"The yield is even higher than a bank time deposit, but a time
deposit ties up your money ... so it's better to just keep it in
Yu'e Bao, because you can use the money anytime. So why keep it at
the bank?" said Yuan, who studies in Shanghai.
Yu'e Bao, available on smartphones, is conveniently linked to
China's biggest online payments platform Alipay, similar to PayPal
and owned by an affiliate of e-commerce giant Alibaba Group Holding
Ltd. Users can dip directly into Yu'e Bao to pay for goods bought
As Alibaba gears up for what could be the world's biggest tech IPO,
online finance has become another focus of the sprawling firm - and
while that business will be largely kept separate from the offering,
it could play a major role in the entire company's future growth.
China's banking industry is behind those of developed markets but
its number of Internet users, now more than 618 million, is sparking
a boom in online and mobile payments.
The total transaction value of China's third-party online payments
is expected to reach 18.5 trillion yuan ($2.97 trillion) by 2017, up
from 5.4 trillion yuan last year, according to Shanghai-based data
Yu'e Bao's high interest rates are an incentive to deposit money
into the platform, money which can easily be used to buy products on
Alibaba's huge online shopping websites and anywhere else that takes
Money market fund Yu'e Bao has been such a success that the fund
management company that helped launch it, Tianhong Asset Management
Co, has gone from near obscurity to China's biggest in terms of
assets under management (AUM) in just months.
The firm had 554 billion yuan ($88.88 billion) in AUM in the first
quarter of 2014, from just 10.5 billion yuan a year earlier,
according to Z-Ben Advisors, a Shanghai-based investment management
And now the company that owns Alipay, Zhejiang Alibaba E-Commerce
Co, is waiting for regulatory approval to buy 51 percent of Tianhong.
Tianhong's massive assets under management are in low risk, highly
liquid money market funds, said Wang Dengfeng, Tianhong's fund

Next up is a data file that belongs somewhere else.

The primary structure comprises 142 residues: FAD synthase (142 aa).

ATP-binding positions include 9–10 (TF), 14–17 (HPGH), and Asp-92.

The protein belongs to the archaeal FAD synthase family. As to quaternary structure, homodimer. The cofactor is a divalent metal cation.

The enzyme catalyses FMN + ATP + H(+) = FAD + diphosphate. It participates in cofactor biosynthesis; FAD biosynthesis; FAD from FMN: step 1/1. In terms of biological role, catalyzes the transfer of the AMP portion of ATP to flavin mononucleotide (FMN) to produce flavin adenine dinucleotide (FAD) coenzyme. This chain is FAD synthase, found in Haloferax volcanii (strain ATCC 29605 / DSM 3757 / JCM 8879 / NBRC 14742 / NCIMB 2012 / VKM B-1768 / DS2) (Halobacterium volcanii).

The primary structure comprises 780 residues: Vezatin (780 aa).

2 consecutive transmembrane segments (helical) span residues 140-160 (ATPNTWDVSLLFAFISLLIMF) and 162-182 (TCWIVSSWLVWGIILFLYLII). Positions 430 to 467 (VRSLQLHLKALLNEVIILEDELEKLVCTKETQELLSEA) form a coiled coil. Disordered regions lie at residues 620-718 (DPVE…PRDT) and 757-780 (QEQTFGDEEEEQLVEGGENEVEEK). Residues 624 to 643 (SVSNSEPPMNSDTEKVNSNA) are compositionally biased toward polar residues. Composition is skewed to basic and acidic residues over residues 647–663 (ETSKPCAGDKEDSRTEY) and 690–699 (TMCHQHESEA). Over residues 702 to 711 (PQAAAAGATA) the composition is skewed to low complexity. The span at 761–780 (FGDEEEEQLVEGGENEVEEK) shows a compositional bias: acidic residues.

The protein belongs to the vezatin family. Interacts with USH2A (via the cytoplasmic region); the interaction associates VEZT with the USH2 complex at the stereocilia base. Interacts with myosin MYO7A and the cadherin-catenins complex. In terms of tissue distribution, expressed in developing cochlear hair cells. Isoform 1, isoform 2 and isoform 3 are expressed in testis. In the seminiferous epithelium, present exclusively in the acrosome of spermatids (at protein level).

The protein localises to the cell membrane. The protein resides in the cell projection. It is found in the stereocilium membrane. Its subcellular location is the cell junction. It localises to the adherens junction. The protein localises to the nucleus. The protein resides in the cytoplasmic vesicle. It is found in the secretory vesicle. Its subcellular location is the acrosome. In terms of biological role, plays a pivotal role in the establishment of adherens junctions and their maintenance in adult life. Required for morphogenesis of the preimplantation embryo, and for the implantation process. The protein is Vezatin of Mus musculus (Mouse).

"We knew it was a break-through product and would succeed but we
were surprised that it could reach today's levels," Wang said. "We
didn't expect it to move the money market industry and also the
country's money management policies."
Tianhong may have grown fast, but like most money market funds it
has razor thin profit margins, said Chris Powers, a consultant at
[to top of second column]
"The key will be whether Tianhong can take their now new name
recognition and their long list of investors and use them to get
them to invest in normal equity funds or fixed income funds which
will really help grow their AUM but also grow their revenue," he
Yu'e Bao and Tianhong may also come under regulatory pressure.
Their rise has angered China's big state-owned banks, which can't
compete on deposit interest rates as they're controlled by the
central bank. The banking regulator has been talking about possible
restrictions on fund flows to e-payment platforms or even subjecting
them to the same requirements as standard banks.
Alibaba founder Jack Ma is fighting back.
"It's not the monopolies and powers that determine success in the
market, it's the consumer," Ma said on Alibaba's mobile chat app,
after banks imposed limits on how much their customers could
transfer to Alipay in March.
But it's not just regulatory challenges looming.
Competitors such as China's dominant online search company Baidu Inc
and Tencent Holdings Ltd, a social networking and online gaming
giant with the hugely popular WeChat mobile messaging app, have
their own investment platforms for customers.
And those customers are fickle. Yuan Yue has been watching the
yields on Yu'e Bao carefully as they've dropped below 5 percent for
the first time. A one-year time deposit at a local bank pays at most
"If it falls below 4 percent I won't keep it in Yu'e Bao," she said.
"Others like WeChat and Baidu are offering similar products.
"I can split it up - 2,000 yuan in Baidu's fund, 2,000 yuan in a
WeChat fund. They all make me money and the risk is diversified."
($1 = 6.2334 yuan)
(Editing by Jacqueline Wong)
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